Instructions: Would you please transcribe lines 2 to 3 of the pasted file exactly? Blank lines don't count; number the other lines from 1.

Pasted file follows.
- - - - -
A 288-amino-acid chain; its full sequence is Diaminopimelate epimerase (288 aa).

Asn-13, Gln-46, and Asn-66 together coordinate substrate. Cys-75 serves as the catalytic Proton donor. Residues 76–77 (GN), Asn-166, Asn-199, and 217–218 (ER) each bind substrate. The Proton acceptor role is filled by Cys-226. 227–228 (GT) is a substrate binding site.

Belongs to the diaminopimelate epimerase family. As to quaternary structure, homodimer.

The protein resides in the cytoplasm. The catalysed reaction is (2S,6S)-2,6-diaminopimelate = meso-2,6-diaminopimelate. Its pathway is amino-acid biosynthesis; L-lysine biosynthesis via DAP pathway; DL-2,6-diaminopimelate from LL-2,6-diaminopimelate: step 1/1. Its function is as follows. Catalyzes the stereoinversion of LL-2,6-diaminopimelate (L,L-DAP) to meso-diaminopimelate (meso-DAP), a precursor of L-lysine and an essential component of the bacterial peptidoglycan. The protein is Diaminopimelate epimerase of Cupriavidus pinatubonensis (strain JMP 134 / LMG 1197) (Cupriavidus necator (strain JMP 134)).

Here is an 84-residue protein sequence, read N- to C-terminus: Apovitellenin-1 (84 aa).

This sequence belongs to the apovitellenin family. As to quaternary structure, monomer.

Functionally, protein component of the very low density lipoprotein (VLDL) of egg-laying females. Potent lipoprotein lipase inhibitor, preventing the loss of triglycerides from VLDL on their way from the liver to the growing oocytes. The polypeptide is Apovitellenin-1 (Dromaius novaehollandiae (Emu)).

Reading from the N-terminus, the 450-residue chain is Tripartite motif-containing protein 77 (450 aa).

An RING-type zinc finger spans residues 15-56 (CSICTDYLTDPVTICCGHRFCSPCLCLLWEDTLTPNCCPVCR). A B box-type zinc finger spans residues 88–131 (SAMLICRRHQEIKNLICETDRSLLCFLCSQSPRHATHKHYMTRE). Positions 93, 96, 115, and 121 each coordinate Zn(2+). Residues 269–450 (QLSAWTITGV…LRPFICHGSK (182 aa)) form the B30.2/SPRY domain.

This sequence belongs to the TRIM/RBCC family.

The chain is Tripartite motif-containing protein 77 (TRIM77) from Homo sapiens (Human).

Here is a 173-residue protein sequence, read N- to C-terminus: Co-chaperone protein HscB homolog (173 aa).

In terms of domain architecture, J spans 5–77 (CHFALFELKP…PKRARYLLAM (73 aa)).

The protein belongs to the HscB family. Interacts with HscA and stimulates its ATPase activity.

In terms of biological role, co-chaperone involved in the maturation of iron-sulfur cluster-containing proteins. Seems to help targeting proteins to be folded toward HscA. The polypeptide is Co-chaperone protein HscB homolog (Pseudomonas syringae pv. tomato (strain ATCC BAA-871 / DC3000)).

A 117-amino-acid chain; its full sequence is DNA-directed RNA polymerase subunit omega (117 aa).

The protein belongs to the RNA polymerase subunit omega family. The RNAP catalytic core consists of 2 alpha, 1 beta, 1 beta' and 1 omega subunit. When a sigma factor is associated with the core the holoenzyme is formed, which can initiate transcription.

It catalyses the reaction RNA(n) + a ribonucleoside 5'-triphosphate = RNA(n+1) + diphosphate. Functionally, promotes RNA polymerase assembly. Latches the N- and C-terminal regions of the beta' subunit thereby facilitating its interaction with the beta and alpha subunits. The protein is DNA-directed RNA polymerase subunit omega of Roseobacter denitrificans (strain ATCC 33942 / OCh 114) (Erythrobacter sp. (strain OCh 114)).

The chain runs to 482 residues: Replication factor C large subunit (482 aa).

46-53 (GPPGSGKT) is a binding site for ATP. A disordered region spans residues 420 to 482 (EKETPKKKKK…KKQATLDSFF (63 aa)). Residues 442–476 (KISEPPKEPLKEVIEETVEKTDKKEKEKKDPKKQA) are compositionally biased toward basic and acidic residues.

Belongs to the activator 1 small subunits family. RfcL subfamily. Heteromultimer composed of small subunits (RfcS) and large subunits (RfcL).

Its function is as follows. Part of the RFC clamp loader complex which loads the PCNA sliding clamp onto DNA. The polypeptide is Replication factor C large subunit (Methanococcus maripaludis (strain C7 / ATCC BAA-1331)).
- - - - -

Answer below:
Asn-13, Gln-46, and Asn-66 together coordinate substrate. Cys-75 serves as the catalytic Proton donor. Residues 76–77 (GN), Asn-166, Asn-199, and 217–218 (ER) each bind substrate. The Proton acceptor role is filled by Cys-226. 227–228 (GT) is a substrate binding site.

Belongs to the diaminopimelate epimerase family. As to quaternary structure, homodimer.